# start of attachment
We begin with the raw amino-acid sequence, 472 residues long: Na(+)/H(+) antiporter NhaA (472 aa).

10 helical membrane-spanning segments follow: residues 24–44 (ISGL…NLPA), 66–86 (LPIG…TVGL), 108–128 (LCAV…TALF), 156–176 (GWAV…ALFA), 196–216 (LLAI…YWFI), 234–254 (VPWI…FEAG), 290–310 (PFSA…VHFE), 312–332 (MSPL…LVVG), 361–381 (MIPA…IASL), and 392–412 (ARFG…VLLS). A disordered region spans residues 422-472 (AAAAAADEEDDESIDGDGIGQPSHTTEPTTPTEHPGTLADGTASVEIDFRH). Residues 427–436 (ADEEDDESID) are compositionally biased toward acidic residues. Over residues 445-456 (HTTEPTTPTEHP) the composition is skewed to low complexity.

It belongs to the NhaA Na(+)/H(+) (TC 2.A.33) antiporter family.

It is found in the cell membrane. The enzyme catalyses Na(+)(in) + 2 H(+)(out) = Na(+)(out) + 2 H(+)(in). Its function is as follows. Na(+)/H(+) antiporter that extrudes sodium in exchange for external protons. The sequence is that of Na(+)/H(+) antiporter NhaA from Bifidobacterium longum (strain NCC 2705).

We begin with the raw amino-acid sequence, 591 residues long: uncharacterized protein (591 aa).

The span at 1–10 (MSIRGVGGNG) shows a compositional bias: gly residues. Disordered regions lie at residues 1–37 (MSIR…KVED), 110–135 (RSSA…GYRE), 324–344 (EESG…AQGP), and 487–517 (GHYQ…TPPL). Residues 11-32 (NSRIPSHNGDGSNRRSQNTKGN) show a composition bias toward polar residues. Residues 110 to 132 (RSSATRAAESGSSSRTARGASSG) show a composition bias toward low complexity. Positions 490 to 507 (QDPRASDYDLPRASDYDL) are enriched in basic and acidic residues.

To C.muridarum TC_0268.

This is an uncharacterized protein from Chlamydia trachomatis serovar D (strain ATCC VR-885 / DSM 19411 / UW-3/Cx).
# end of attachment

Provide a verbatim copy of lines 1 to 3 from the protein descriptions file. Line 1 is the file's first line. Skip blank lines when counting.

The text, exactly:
We begin with the raw amino-acid sequence, 472 residues long: Na(+)/H(+) antiporter NhaA (472 aa).

10 helical membrane-spanning segments follow: residues 24–44 (ISGL…NLPA), 66–86 (LPIG…TVGL), 108–128 (LCAV…TALF), 156–176 (GWAV…ALFA), 196–216 (LLAI…YWFI), 234–254 (VPWI…FEAG), 290–310 (PFSA…VHFE), 312–332 (MSPL…LVVG), 361–381 (MIPA…IASL), and 392–412 (ARFG…VLLS). A disordered region spans residues 422-472 (AAAAAADEEDDESIDGDGIGQPSHTTEPTTPTEHPGTLADGTASVEIDFRH). Residues 427–436 (ADEEDDESID) are compositionally biased toward acidic residues. Over residues 445-456 (HTTEPTTPTEHP) the composition is skewed to low complexity.

It belongs to the NhaA Na(+)/H(+) (TC 2.A.33) antiporter family.